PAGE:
A lot has been said about Windows Hello in the last month with the release of Microsoft’s Lumia 950 handset, the first device to include a built-in iris scanner for use with Windows Hello. With that said, much of what’s been said is negative. And even though many reviewers have given the Lumia 950 a lukewarm welcome at best, I wanted to share my experience with Windows Hello on the 950, as it’s one of the phone’s distinguishing features.
Nobody likes passwords and PIN codes, and there’s nothing worse than having to unlock your handset every few minutes, especially when you’re on the go. Windows Hello is a biometric authentication technology that’s part of Microsoft’s strategy to gradually phase out passwords. Windows Hello works in conjunction with Passport, which uses Identity Providers (IDPs) to authenticate users with a certificate or asymmetric public/private key pair that’s generated as part of a two-factor authentication enrolment process. For more information on Passport, see Goodbye Passwords: Windows 10 Passport on the Petri IT Knowledgebase.
Facial recognition versus iris scanning
Let’s be clear about how Windows Hello works on the Lumia 950. It doesn’t use facial recognition, but instead relies on the front camera and a nearfield IR diode so that the camera can clearly see your iris. When you enable Windows Hello for the first time, your iris is scanned and a cryptographic hash is generated and stored securely on the phone. When you attempt to unlock the device using Windows Hello, a new hash is generated and compared with the original, and if the two match, access is granted.
Facial recognition on the other hand, as used in some new notebooks designed for Windows 10 and Intel’s RealSense F200 camera, uses three different methods to recognize your face: infrared, a standard camera, and a 3D camera. This technology requires more space inside the device and as such isn’t suitable for use in phones, but unlike iris scanning works at a distance.
Enable Windows Hello
It’s worth noting that a PIN must be set before Windows Hello can be set up, and the PIN always provides you with a way to access the device should Windows Hello fail. So if you want to make the device more secure, I recommend setting a long PIN code. The settings for creating a PIN and enabling Windows Hello can be found in the PERSONALIZATION section of the Settings app:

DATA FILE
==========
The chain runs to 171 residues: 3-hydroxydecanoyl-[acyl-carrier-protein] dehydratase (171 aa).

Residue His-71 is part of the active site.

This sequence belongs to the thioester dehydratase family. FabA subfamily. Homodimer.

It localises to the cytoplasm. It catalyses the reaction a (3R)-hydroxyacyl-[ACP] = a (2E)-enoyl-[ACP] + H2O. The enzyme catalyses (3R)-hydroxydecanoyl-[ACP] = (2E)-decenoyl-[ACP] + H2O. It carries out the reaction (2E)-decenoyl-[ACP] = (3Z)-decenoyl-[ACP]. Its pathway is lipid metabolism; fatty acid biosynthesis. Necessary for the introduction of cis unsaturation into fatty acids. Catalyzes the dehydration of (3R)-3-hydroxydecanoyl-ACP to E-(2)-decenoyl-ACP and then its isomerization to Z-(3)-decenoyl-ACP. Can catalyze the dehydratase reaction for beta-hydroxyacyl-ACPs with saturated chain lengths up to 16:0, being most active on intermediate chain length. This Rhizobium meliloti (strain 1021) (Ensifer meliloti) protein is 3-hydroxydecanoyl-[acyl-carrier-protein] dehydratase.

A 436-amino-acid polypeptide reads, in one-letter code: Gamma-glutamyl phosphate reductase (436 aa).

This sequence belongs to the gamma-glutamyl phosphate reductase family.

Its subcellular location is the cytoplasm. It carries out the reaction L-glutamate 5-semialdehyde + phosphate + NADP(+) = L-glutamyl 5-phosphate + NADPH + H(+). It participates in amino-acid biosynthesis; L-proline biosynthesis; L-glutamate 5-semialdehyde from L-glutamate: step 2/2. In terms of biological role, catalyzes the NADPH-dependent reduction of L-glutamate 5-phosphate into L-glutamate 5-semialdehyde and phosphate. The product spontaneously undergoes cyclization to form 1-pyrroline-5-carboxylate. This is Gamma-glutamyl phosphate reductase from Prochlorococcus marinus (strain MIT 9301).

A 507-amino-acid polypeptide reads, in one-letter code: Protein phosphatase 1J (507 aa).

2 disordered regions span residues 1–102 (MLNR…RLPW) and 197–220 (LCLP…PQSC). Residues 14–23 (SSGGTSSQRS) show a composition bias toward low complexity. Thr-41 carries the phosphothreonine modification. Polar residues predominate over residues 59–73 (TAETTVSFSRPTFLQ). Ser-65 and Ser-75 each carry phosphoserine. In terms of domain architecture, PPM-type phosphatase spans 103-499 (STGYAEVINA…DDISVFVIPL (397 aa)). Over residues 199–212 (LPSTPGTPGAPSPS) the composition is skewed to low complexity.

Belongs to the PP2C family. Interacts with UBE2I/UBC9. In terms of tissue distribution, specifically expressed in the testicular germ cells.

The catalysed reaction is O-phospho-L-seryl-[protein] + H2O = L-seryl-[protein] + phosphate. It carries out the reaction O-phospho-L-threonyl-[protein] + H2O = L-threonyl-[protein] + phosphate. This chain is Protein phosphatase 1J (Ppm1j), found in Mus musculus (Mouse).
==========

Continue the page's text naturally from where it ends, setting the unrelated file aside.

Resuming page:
- Open Settings from the Windows 10 Mobile Action Center.
- Click Personalization in the list of options in the Settings app.
- Click Lock screen on the PERSONALIZATION screen.
- Scroll to the bottom of the lock screen page and click Sign-in options.
Don’t forget that you must have a PIN set to use Windows Hello. If you don’t already have a PIN configured, click Add under PIN on the SIGN-IN OPTIONS screen.
- On the SIGN-IN OPTIONS page, scroll down to Windows Hello (Beta), and click Set up.
- On the welcome screen, click Get started.
- You’ll then be asked to confirm your PIN. Enter your PIN in the Making sure it’s you window.
Before starting the recognition process, if you wear glasses, take them off. Windows Hello will be able to recognize you later even if you are wearing glasses or non-mirrored sunglasses.
- Click Next to start the recognition process.
- Hold the phone directly in front of your eyes as directed, and move the phone closer if instructed. Windows Hello will have a few seconds to scan your iris.
- When done, you can repeat the process to improve recognition by click Improve recognition on the SIGN-IN OPTIONS screen. I went through the recognition process three times for good luck.
Using Windows Hello
To unlock your device using Windows Hello, pick up your phone as if you were about to read some text, click the power button and look directly at the infrared diode that lights up. The phone will then unlock. Even though it’s the front camera that performs the actual iris scan, the key here is to look at the infrared diode and NOT THE SCREEN. As long as the phone is close and you look at the diode, I’ve found Windows Hello to be 100 percent accurate, even when wearing sunglasses and in a dark room. The only condition I haven’t managed to test is how well the feature works in bright sunlight.
So is Windows Hello annoying or irritating to use? I don’t find that to be the case, but it might not suit your way of working. And in my view it’s preferable to using a PIN, which takes longer and requires taking off your gloves in cold weather. But like any technology, there are disadvantages. For example, if you leave your handset on a desk and want to unlock it without picking it up, then you’re out of luck unless you’re into neck contortion; in this situation, use the PIN. Additionally, after a reboot, your PIN is required to unlock the device for the first time.